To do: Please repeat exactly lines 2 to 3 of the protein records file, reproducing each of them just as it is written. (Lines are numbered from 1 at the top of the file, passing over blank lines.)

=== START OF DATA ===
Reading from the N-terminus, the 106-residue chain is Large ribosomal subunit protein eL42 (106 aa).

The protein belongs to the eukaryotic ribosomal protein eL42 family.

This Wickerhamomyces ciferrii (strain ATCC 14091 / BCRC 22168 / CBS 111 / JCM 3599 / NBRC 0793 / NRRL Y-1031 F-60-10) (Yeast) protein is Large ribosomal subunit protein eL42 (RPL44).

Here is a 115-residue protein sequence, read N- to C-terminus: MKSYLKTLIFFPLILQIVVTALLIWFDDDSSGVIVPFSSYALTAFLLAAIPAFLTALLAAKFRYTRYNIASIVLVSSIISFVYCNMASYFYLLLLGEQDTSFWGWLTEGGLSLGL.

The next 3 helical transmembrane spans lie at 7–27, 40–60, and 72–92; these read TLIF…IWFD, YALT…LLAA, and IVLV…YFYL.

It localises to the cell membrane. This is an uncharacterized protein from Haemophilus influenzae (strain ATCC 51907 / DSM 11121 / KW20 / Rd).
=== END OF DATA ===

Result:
The protein belongs to the eukaryotic ribosomal protein eL42 family.

This Wickerhamomyces ciferrii (strain ATCC 14091 / BCRC 22168 / CBS 111 / JCM 3599 / NBRC 0793 / NRRL Y-1031 F-60-10) (Yeast) protein is Large ribosomal subunit protein eL42 (RPL44).